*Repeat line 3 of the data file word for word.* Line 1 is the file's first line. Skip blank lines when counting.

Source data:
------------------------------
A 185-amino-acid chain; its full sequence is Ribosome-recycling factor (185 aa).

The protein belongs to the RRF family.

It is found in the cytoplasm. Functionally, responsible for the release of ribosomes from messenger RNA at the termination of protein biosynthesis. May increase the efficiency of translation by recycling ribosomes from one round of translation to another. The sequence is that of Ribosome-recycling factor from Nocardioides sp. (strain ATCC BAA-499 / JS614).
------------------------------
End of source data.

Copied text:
It is found in the cytoplasm. Functionally, responsible for the release of ribosomes from messenger RNA at the termination of protein biosynthesis. May increase the efficiency of translation by recycling ribosomes from one round of translation to another. The sequence is that of Ribosome-recycling factor from Nocardioides sp. (strain ATCC BAA-499 / JS614).